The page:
The main pillars of a digital transformation are:
- Data (analytics, and information management): know your customers, know your suppliers, etc.
- Focus on customer experience and value / service delivery: the aim being to become the concept of customer / supplier of choice because
Stakeholder experience is where many procurement organizations must work on. Procurement is known for hiding behind complex and not very user-friendly processes. It is seen as a hindrance more than an enabler of its partners. This explains why many departments tend to resist involving Procurement in their external spend.
”Every business, no matter how old, has the opportunity and the ability to digitally remaster its products and services.” Mark Raskino & Graham Waller from Gartner in Digital to the Core: Remastering Leadership for Your Industry, Your Enterprise, and Yourself
These experiences are designed with the “digital-first” philosophy. This means that technology plays a key role in enabling new ways of doing things that benefit the Procurement organization, its internal customers and its suppliers.
CPOs must work now on assessing the potential of the latest technologies like:
- Blockchain: For smart contracts, asset management, payments and more
- Drones, self-driving cars / trucks, delivery robots and similar developments that will impact every supply chains in the world in the next years
- 3D printing
- Sensors and the Internet of Things (or the Internet of Everything)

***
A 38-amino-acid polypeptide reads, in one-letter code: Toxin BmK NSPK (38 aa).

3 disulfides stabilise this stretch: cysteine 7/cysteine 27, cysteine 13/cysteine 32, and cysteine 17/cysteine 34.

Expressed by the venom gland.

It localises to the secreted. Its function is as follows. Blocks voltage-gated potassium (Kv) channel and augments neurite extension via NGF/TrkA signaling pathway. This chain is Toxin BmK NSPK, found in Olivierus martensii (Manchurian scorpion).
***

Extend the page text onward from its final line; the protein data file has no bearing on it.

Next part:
- Cognitive Procurement: Artificial intelligence, machine learning, robotic process automation (RPA), digital assistants and chatbots
- Energy: There is an energy revolution and renewables offer tremendous opportunities
Some of these emerging technologies have the potential to revolutionize business by creating new possibilities:
- “Zero length supply chain”
- “Batch size one” (mass customization)
These are opportunities that will disrupt the markets of many companies and the markets of many suppliers of these companies.
"Digital business transformation is about doing things differently – creating new business designs by using digital technologies in combination to blur the boundary between the physical and the virtual worlds. It’s not just about automating or inserting technology into an existing process. Nor is it about replacing paper or people." Gartner
Even if the expression “digital transformation of Procurement” is, by definition, wrong, it still makes a lot of sense to use it, as long as we are aware of the abuse of language. It fosters a new perspective and approach to redefining how Procurement operates. The purpose is to make organizations antifragile to prosper in our modern VUCA (Volatile, Unpredictable, Complex and Ambiguous) world.
Where to Start?
This is a lot of information to process, so how can CPOs and procurement organizations start taking concrete steps to plan their digital strategy?
We have developed a digital procurement checklist to help you determine exactly how advanced your organization is. With this checklist, you can identify your strengths and weaknesses and see which factors you can work on.
Download the Digital Procurement Checklist here: